Here we are, the last of October, and the garden is winding down fast, at least around the Sutter farm.
Seems like last week I was picking tomatoes, and this week, I am pulling the plants. It looks like we are going to have a little more good weather, but we are on borrowed time, so keep an eye on the weather if you haven't harvested all the frost sensitive crops. The weather has been great for any cole crops still in the garden. I did not get many out this year, and now I wish I had.
Of course, if you have gourds, they are still hanging in there. There are probably as many different methods for harvesting and storing gourds as there are varieties of gourds and people raising them.
Here are some general guidelines you can consider if you are growing the larger hard-shelled gourds that are popular for crafts and birdhouses:
Most growers agree you can leave gourds on the vine to dry, even after a hard freeze. Many commercial growers leave the gourds in the field to cure well into the cold weather. When you harvest them depends on if the gourds are fully ripened. Although frost will not hurt mature fruits, it will damage green fruits, but these will tend to rot instead of dry anyway.
The best way to tell if a gourd is ready to harvest is by look and feel. The vine will begin to die, either from "old age" or from weather, like frost. The skin of the gourd will turn light brown or tan and become hard.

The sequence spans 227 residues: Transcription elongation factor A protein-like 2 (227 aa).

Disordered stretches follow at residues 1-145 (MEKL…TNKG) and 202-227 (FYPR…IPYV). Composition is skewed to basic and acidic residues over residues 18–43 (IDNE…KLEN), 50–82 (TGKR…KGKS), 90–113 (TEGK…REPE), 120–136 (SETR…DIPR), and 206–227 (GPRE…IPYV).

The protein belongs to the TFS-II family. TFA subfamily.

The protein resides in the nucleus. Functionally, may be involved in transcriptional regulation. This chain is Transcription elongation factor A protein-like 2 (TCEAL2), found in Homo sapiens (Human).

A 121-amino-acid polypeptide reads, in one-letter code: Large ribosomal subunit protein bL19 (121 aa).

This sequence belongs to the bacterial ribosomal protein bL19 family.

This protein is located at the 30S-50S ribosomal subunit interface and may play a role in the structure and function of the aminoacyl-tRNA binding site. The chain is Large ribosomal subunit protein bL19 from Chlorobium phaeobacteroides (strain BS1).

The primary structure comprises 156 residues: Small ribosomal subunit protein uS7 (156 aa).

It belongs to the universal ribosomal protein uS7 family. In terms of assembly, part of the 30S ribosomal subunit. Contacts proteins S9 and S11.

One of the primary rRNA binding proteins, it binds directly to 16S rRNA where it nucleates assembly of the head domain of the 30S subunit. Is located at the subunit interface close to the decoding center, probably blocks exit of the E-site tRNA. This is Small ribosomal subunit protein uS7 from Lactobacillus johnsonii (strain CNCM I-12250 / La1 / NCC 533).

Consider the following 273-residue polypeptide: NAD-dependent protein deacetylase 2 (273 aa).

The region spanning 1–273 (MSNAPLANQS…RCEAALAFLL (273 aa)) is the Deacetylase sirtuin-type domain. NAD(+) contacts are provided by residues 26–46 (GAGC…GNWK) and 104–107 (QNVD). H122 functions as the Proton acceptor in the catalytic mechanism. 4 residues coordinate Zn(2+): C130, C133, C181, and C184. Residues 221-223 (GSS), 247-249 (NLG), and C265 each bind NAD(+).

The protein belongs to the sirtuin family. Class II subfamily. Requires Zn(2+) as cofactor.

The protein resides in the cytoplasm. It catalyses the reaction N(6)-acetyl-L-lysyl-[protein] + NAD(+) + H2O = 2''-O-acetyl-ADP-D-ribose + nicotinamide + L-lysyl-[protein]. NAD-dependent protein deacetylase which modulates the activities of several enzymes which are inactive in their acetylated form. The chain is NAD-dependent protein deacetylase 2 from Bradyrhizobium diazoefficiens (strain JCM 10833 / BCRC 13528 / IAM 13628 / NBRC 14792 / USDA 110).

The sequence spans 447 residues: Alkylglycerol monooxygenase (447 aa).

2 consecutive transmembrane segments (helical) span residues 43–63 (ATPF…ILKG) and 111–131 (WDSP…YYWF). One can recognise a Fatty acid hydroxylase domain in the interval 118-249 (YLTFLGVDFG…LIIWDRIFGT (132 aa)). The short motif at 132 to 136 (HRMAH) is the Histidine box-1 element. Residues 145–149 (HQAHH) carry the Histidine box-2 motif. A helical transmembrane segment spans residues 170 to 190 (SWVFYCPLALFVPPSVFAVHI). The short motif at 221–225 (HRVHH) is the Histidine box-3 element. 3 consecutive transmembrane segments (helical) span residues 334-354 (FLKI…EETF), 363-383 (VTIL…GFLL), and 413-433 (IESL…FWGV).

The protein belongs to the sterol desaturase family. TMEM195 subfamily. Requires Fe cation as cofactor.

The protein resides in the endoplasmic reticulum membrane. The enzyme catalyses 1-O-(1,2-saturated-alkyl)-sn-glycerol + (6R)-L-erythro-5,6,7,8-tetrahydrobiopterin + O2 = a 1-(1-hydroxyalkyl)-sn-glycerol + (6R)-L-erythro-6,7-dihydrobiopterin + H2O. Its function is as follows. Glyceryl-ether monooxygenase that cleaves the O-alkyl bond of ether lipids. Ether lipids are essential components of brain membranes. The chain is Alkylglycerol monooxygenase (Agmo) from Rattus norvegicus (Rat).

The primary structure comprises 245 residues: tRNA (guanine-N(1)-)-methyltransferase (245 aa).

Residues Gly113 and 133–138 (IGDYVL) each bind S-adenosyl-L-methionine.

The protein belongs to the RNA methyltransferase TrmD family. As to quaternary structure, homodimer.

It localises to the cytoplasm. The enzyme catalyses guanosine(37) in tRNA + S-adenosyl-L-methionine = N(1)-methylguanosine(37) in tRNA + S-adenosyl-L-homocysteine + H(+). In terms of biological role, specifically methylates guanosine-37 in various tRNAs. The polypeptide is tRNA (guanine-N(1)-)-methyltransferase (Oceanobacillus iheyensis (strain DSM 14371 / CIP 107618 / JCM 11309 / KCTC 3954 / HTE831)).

An unripe gourd is bright green and feels fleshy.
When harvesting, it is best to cut gourds from the vine rather than pulling or twisting them away. Use sharp pruners so you can make a nice, clean cut right up next to the vine so you have at least 2 inches of stem left on the gourd. This little bit of stem will help the evaporation of water and speed the drying process. Gourds are about 80-90 percent water. When they dry, moisture escapes through the porous skin and the stem.
It is a good idea to gently clean the gourds with a soft cloth to remove dirt and then wipe them down with a diluted bleach solution — 2 tablespoons bleach to 1 gallon of water or some sort of disinfectant. This process removes bacteria and helps to prevent rotting.
Dry the gourds in an area with good air circulation; this is a must. This can be inside or outside, the garage or the hay loft are excellent choices. Spread the gourds in a single layer on newspaper or cardboard, and do not let them touch each other. Check on them occasionally, turning them and removing any that are starting to rot.
Now comes the hard part — waiting.
While the outside of a gourd dries rather quickly, it typically takes several months for the inside to cure. Some larger gourds can take up to six months.
The gourds are dry when they are lightweight and the seeds rattle when you shake them. If mold or a crust forms on them, don't worry, that is normal. After they have completely dried, wash them in warm soapy water with a steel wool pad. This will remove the residue, although the mold will leave behind interesting patterns.
By the time the gourds are ready, it will be winter and you can decorate them while you dream of planting next spring's garden.
Peter Sutter is a lifelong gardening enthusiast and a participant in the MU Extension's Callaway County Master Gardener program. Gardening questions can be sent to [email protected]